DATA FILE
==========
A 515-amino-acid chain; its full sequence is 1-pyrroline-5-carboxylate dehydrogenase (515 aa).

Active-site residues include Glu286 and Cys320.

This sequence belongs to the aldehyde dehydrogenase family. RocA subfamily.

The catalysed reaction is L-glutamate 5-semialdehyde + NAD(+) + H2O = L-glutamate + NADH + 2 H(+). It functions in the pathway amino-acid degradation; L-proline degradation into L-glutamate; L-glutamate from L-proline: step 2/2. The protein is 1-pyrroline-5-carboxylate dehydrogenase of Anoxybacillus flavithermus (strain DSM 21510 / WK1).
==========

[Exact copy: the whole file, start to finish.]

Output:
A 515-amino-acid chain; its full sequence is 1-pyrroline-5-carboxylate dehydrogenase (515 aa).

Active-site residues include Glu286 and Cys320.

This sequence belongs to the aldehyde dehydrogenase family. RocA subfamily.

The catalysed reaction is L-glutamate 5-semialdehyde + NAD(+) + H2O = L-glutamate + NADH + 2 H(+). It functions in the pathway amino-acid degradation; L-proline degradation into L-glutamate; L-glutamate from L-proline: step 2/2. The protein is 1-pyrroline-5-carboxylate dehydrogenase of Anoxybacillus flavithermus (strain DSM 21510 / WK1).